Climatoeconomic Roots of Survival Versus Self-expression Cultures
Authors: Van de Vliert, E.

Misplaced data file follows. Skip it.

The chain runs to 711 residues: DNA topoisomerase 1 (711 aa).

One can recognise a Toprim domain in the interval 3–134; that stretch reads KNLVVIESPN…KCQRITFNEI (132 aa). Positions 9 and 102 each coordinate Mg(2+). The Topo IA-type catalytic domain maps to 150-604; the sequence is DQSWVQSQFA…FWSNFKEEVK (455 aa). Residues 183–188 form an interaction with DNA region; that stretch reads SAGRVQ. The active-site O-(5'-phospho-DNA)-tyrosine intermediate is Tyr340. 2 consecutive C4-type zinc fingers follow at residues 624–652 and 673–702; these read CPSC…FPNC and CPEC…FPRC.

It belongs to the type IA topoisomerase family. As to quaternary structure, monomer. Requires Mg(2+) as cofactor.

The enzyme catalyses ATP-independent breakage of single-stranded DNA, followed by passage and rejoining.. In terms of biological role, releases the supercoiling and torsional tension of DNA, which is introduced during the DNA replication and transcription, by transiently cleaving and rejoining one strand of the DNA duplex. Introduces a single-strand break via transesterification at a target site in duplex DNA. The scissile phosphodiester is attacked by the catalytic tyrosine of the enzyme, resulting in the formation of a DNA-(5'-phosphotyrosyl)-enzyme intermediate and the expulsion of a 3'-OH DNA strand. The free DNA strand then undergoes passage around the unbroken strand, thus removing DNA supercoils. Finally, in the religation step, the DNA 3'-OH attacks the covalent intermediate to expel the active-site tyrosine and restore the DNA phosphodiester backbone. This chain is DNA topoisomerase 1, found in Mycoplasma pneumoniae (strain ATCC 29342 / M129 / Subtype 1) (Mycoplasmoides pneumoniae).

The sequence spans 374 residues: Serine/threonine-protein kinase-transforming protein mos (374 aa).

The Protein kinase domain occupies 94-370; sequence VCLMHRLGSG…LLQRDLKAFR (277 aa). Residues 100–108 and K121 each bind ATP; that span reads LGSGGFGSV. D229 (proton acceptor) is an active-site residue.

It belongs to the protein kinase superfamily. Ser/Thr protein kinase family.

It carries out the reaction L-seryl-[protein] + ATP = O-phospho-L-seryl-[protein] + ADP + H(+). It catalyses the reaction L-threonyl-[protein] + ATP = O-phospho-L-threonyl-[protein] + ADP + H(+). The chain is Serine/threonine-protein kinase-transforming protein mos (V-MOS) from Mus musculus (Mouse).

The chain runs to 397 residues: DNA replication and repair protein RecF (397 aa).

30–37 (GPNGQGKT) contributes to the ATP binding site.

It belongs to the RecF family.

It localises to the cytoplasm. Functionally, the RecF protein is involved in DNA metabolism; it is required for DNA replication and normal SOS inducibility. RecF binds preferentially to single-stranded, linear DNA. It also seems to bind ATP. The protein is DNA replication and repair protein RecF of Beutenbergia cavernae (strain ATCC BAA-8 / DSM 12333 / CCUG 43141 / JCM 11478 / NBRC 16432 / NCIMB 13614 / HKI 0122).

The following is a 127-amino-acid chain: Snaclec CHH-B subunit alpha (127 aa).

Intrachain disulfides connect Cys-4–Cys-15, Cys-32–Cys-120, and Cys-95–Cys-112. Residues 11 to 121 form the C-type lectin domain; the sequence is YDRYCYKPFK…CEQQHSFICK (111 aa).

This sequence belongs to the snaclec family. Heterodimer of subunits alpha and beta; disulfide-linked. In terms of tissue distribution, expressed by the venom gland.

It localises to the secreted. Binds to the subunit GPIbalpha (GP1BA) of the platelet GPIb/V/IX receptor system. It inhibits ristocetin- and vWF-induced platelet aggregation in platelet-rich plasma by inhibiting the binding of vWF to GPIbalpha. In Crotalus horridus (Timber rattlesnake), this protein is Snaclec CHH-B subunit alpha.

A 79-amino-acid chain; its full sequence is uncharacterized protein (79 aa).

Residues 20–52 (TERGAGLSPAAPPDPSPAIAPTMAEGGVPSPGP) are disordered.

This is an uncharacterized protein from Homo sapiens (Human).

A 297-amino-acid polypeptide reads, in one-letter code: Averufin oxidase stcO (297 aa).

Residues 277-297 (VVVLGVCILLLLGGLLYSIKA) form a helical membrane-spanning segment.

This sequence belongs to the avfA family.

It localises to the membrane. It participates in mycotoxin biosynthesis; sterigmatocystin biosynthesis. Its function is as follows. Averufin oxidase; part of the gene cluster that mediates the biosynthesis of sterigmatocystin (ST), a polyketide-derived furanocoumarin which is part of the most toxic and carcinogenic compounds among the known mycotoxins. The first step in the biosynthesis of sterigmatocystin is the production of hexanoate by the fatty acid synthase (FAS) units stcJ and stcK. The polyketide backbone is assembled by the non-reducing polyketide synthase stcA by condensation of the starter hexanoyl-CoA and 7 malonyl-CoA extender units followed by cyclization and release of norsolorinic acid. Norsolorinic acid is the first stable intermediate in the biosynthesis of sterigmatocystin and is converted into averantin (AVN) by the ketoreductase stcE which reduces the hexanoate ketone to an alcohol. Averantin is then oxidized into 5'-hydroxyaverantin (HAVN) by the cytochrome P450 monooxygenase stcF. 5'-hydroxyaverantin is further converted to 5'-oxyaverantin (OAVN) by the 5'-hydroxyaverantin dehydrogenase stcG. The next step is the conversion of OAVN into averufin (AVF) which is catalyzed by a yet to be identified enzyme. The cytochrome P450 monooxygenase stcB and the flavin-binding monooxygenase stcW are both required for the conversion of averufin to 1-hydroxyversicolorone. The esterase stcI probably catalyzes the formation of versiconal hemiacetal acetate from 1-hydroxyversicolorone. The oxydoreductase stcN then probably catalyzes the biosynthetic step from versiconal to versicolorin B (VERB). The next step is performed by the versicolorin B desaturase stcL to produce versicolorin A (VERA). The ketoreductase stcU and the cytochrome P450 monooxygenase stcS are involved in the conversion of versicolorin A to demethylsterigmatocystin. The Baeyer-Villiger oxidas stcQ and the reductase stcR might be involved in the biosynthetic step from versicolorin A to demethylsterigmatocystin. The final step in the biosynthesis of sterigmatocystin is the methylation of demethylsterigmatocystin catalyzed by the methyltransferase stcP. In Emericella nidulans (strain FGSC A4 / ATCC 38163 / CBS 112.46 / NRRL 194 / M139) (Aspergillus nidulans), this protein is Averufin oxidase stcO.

The circumstances under which societies adapt their cultural values to cold, temperate, and hot climates include the availability of money to cope with climate. In a country-level study, collective income, household income, and economic growth were conceptualized as moderators of the climate-culture link because money is primarily used to satisfy homeostatic needs for thermal comfort, nutrition, and health. The results demonstrate that members of societies in more demanding climates endorse survival values at the expense of self-expression values to the extent that they are poorer (n = 74 nations); household incomes in these lower-income societies are lower (n = 66 nations); and they face more economic recession (n = 38 nations). In addition to theoretical implications, the findings have practical implications for the cultural consequences of global warming and the effectiveness of financing for human development.
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